Writing “Sword of the Gladiatrix”: An Exercise in Frustration and Creative Breakthrough

First up: thanks to Tony for inviting me to guest post on The Writing Desk. Writing Sword of the Gladiatrix was a challenge and I appreciate the opportunity to share my journey. Second: you have to know a little about me to understand why this book was so difficult (at first) to write. I’m not a “must write or die” kind of person. I’ve been perfectly happy with a number of day jobs that paid quite well, thank you, and didn’t need to take on the mantel of starving artist. What I do have is a drive to share my passionate love of history through stories. Most people hate history, and rightly so, given how it’s taught in public schools: dull facts, lists of dates, wars and pestilence, and the stories of elites (mostly white men). I want to make history accessible to anyone who enjoys a good story and spotlight some little known people along the way.

Selene ebook 3-D coverI write fact-based historicals primarily set in the late Roman Empire. Selene of Alexandria features Hypatia, a famous (in her time) woman mathematician, astronomer, and philosopher as a major supporting character. Twilight Empress (coming out later this year) tells the story of Galla Placidia, who rules the Western Roman Empire just before its fall. A companion book Dawn Empress (out next year) deals with her niece Pulcheria who rules in the Roman East and sets the stage for the Byzantine Empire. These three books were relatively easy to write. History dictated events and plot points. I created the personalities and motivations of historical people who would do what we know they did. As a bonus, I got to do what I love: study the culture, religion, dress, laws, food—all the everyday details that make history come alive and transport readers to a different time and place. All of this went into a detailed outline which allowed me to write quickly and easily.

Sword 3-DSword of the Gladiatrix was a different beast. Set in the first century AD and featuring fictional characters—Afra and Cinnia, two women gladiators—I had to create my characters and plot from scratch. I knew what my ending would be and had my first scene, but the vast middle taunted me with its infinite possibilities. I had to write “into the dark” (some call this “pantsing”) without an outline. I wrote and rewrote the first several chapters a dozen times experimenting with point of view, starting the story in different places and times, adding and taking out subplots and supporting characters. I couldn’t get past a certain point. I had too many choices. Every time I opened the files my creative mind shut down. I tried several tricks to break writer’s block, but none of them worked. I finally shelved the project, thinking I didn’t have the chops to write this story.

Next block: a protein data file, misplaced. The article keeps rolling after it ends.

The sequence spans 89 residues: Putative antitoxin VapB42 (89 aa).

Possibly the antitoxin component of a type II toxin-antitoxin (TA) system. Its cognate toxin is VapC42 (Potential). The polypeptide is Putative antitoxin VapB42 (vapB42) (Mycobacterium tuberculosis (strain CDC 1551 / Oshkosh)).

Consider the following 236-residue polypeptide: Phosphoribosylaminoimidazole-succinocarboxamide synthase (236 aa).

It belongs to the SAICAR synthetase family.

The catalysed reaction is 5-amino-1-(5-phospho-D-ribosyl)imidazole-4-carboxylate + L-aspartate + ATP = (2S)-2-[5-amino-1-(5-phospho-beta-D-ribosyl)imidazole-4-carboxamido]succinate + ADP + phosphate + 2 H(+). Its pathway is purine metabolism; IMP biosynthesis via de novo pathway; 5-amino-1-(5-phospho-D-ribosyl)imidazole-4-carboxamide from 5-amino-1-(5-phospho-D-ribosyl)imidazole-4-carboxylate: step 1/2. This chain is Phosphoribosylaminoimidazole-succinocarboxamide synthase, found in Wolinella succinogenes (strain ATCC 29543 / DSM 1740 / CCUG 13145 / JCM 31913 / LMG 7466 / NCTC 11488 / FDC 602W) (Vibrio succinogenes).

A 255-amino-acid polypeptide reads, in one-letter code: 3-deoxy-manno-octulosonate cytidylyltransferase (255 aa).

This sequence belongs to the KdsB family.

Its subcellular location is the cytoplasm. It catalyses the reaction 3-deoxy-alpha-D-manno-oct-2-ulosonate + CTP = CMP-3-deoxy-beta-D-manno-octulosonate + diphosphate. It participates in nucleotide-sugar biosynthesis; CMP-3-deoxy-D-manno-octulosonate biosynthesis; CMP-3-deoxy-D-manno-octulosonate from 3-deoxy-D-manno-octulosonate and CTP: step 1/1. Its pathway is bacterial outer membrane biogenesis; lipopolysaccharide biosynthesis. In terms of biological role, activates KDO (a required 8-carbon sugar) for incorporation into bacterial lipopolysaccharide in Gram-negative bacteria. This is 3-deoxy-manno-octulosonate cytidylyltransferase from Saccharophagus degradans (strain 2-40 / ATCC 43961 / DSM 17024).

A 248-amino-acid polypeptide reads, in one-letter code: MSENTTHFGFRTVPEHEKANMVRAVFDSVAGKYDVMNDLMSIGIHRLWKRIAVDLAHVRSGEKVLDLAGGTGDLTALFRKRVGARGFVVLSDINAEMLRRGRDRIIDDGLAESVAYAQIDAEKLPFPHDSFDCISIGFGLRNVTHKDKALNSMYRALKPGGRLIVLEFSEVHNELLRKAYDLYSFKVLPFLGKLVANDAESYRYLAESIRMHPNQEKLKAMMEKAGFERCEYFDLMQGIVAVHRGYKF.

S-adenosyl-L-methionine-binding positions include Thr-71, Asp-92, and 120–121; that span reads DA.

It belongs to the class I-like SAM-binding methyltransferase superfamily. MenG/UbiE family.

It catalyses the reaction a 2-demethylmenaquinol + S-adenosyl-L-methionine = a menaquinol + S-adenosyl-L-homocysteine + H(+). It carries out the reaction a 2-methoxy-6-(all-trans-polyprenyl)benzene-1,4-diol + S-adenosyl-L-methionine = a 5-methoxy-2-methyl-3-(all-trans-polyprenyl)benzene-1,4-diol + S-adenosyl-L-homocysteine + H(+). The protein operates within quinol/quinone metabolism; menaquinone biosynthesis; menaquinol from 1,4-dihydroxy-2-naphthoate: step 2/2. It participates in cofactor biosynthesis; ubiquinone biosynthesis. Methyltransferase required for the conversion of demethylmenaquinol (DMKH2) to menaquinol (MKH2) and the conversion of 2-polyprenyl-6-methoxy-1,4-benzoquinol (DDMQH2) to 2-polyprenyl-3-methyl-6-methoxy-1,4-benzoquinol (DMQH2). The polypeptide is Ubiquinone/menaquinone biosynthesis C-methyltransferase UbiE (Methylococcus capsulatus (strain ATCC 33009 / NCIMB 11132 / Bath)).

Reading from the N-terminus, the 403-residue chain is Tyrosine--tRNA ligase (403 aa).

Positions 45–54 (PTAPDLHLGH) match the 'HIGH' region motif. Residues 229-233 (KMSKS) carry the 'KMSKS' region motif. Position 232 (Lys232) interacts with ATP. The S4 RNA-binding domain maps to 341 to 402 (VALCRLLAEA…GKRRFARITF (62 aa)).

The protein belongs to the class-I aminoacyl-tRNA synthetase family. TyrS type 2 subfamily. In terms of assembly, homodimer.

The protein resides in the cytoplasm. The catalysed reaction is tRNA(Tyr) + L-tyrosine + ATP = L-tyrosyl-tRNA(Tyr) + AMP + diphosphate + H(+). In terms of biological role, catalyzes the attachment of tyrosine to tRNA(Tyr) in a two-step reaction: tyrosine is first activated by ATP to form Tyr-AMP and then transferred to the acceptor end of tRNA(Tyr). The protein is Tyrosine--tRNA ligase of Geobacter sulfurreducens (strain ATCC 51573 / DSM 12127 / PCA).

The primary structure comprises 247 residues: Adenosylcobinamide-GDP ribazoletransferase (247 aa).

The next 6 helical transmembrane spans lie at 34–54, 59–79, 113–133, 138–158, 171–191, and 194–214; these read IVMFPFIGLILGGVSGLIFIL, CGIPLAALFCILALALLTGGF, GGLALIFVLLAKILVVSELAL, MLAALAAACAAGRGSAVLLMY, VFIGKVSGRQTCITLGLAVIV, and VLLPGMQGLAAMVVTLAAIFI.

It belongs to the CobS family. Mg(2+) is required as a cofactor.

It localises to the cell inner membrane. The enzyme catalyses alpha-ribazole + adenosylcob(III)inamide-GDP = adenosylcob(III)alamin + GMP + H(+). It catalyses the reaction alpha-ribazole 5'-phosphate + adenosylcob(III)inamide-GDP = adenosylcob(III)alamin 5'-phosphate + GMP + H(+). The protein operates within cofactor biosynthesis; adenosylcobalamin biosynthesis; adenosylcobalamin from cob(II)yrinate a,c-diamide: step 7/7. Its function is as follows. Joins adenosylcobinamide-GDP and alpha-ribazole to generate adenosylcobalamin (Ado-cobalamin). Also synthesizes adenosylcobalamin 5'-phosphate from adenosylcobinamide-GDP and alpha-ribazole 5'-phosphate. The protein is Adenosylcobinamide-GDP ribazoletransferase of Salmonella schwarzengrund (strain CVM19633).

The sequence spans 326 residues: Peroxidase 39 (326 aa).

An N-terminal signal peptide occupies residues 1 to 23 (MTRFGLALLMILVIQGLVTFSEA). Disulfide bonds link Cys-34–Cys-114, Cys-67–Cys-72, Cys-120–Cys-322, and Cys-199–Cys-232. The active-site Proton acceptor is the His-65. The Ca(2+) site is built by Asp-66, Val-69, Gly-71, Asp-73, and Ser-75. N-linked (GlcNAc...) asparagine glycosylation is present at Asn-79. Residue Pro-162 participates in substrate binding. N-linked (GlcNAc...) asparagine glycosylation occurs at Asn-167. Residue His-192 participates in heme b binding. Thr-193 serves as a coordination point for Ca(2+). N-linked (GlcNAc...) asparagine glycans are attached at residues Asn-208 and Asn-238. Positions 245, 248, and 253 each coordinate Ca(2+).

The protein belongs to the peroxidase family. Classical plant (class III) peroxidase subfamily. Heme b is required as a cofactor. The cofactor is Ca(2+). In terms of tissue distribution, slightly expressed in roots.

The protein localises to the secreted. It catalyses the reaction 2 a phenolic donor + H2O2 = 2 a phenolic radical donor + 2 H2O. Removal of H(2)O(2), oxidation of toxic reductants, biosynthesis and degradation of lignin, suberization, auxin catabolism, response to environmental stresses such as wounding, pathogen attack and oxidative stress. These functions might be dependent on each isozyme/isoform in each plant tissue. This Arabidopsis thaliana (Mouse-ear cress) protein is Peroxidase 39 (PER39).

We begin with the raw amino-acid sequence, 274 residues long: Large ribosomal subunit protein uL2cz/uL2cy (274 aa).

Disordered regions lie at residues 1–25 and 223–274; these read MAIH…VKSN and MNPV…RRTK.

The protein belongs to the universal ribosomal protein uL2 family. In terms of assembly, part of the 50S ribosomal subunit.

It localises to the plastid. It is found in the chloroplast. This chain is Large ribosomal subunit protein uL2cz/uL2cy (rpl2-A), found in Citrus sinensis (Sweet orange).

But the characters haunted me. They wanted me to tell their story: two women from the far ends of the Roman Empire fighting loss and finding love in this strange land and culture. Finally, I had my mental breakthrough. Afra and Cinnia, although fictional, were rooted in a time and place just as my historical characters were. I hit the research books. What was happening during this time? The Boudican uprising in Britain. A scientific expedition to Kush. Women introduced into gladiator games. An earthquake! Plenty of juicy history to fuel my plot while developing my characters. It clicked. I put together a sketchy timeline and I finished the book in just a couple of months.

Writing Sword of the Gladiatrix was initially a frustrating slog, but it stretched me as a writer. I learned how to take skills I already had and use them in a new and satisfying way. I’m no longer intimidated by “writing into the dark” and look forward to writing the sequel.

Copyright © Faith L. Justice, June 2015


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